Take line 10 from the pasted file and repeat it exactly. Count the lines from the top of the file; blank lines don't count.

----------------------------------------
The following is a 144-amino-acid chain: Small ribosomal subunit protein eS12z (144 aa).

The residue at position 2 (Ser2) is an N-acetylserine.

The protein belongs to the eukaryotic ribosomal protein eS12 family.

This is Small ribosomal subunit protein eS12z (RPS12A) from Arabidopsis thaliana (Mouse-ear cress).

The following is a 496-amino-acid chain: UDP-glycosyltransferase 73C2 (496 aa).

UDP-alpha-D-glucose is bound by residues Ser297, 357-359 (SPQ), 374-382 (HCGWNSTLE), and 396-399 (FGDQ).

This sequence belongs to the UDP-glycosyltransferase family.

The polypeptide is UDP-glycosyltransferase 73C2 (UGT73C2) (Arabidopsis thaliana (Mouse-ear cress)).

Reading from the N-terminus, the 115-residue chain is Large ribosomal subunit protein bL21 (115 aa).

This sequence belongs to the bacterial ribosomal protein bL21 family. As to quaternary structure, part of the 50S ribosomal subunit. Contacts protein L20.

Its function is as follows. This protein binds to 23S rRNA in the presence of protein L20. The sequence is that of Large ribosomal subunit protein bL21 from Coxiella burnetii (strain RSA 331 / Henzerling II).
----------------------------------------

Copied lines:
This sequence belongs to the bacterial ribosomal protein bL21 family. As to quaternary structure, part of the 50S ribosomal subunit. Contacts protein L20.